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Billy the Kid’s knife set for $1.2 million auction in Arizona

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2019-01-08

The knife Billy the Kid was holding when he was killed by Pat Garrett could sell for up to $1.2 million.
The knife Billy the Kid was holding when he was killed by Pat Garrett could sell for up to $1.2 million.

A knife owned by Billy the Kid could sell for over $1 million when it goes up for auction in Arizona later this month at Brian Lebel’s annual Old West Auction.

The legendary outlaw was holding the butcher knife when he was famously shot and killed by lawman Pat Garrett in 1881.

The knife is heading for sale as part of the renowned collection of Robert G. McCubbin, regarded as perhaps the most important collection of Old West photographs, artifacts and ephemera in private hands.

The entire collection, which includes over 1,500 pieces, is expected to realize more than $6 million during Brian Lebel’s 29th annual Old West Auction in Mesa, Arizona on January 25-26.

Back in 2011, the same auction house made headlines around the world when it sold the only-known photograph of Billy the Kid for $2.3 million, setting a record price as the world’s most valuable photograph.

The only-known photograph of Billy the Kid, and his historic butcher knife
The only-known photograph of Billy the Kid, and his historic butcher knife (Image: Brian Lebel’s Old West Auction)

“The Billy the Kid tintype was the ‘Holy Grail’ of the Western collecting industry; everyone said so, and I’ve always agreed,” said auctioneer Brian Lebel. “But the Billy the Kid knife is a pretty fine runner-up.”

The historic knife is offered with remarkable provenance, having remained in a single family ownership for over 100 years and later passed to two of the world’s leading experts on Old West memorabilia.

Billy, real name William Bonney, was just 21 when he died, but during his short life he became one of the Old West’s most famous figures: a folk hero to some, and a cold-blooded killer to others.

In 1878 Bonney and his gang, the Lincoln County Regulators, killed three men including Sheriff William J. Brady during a bloody three-year feud known as the ‘Lincoln County War’.  

In 1880 he was apprehended by Sheriff Pat Garrett during a siege at Stinking Springs, and sentenced to death for his crimes.  According to legend, Judge Warren Bristol told Bonney he was going to hang until he was “dead, dead, dead”, to which Bonney replied “you can go to hell, hell, hell”.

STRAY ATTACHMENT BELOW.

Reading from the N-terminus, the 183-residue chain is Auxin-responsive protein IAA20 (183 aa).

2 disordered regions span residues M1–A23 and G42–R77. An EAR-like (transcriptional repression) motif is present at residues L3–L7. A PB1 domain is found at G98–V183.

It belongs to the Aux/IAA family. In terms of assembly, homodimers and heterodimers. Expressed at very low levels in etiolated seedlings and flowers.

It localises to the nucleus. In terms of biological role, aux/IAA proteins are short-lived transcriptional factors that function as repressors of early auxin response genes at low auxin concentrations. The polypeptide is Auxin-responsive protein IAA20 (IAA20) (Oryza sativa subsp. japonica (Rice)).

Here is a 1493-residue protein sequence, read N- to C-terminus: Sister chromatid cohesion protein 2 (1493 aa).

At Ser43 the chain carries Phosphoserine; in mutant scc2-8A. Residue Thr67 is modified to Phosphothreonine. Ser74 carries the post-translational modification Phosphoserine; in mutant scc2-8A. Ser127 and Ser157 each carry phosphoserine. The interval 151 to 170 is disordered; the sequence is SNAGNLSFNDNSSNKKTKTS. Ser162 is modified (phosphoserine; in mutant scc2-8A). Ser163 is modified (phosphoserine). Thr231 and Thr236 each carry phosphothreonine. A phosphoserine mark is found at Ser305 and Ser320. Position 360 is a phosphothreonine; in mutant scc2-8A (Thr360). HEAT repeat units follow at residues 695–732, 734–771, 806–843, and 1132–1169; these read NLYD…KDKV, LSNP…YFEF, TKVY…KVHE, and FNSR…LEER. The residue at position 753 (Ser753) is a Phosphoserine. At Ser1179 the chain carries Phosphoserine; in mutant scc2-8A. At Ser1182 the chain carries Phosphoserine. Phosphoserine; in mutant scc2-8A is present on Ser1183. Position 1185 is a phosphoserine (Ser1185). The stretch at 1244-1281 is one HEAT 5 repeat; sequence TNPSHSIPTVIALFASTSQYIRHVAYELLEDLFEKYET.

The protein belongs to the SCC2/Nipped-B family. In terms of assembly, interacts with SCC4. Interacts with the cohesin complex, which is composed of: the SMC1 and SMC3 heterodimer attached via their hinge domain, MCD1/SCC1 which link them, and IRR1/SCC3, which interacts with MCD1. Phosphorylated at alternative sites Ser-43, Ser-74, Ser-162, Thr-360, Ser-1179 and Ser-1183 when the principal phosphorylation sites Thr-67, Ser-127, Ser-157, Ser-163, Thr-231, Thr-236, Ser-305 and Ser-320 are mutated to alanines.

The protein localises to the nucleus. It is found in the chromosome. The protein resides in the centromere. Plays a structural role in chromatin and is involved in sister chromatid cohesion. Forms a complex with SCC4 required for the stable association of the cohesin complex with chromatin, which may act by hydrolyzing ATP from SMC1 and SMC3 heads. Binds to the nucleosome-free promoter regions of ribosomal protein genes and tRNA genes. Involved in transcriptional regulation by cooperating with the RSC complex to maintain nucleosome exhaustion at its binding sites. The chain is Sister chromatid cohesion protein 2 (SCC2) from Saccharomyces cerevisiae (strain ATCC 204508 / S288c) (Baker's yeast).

But in April 1881 Bonney escaped from custody, killing two Lincoln County deputies in the process, and went on the run once again, with Garret in hot pursuit.

Sheriff Pat Garrett, the famous Old West lawman who tracked down and killed Billy the Kid in July 1881.
Sheriff Pat Garrett, the famous Old West lawman who tracked down and killed Billy the Kid in July 1881.

Three months later, on the evening of July 14, Garrett went to question Bonney’s friend Pete Maxwell at his ranch in Fort Summner.

Bonney was holed up nearby, and around midnight decided to pay a visit to the Maxwell ranch to cut himself a piece of meat from a steer carcass hanging on the porch.

He took a butcher’s knife and his Colt pistol, with no idea that he was about to meet his nemesis – and his maker.

As Garret and Maxwell sat talking in a darkened room, Bonney entered quietly and was surprised to discover it occupied. Garrett later recalled the moment in his 1882 book ‘An Authentic Life of Billy the Kid the Noted Desperado of the Southwest’:

“At that moment a man sprang quickly into the door, looking back, and called twice in Spanish, “Who comes there?” No one replied and he came on in. He was bareheaded. From his step I could perceive he was either barefooted or in his stocking feet, and held a revolver in his right hand and a butcher knife in his left.”

Garrett instantly recognised Bonney’s voice, and fired twice in the darkness, striking Bonney above the heart and killing him instantly.

Garrett took the Colt pistol from the dead man’s hand, but the knife was retrieved from the scene by Paulita Maxwell, the sister of Pete Maxwell, who was rumoured to be carrying Bonney’s child at the time he was killed.

The knife then passed down through Paulita’s descendants for over a century, before it was tracked down and acquired by the noted Old West historian and collector Frederick Nolan.

McCubbin purchased the knife from Nolan in 1999, and for years it took pride of place on display at the New Mexico History Museum.

Offered with handwritten testimony from members of the Maxwell family, along with the expert opinions of both Nolan and McCubbin, the knife is one of the most significant Old West artifacts to hit the auction block in recent years.

And with a pre-sale estimate of $800,000 – $1.2 million, it also looks set to become one of the most valuable.


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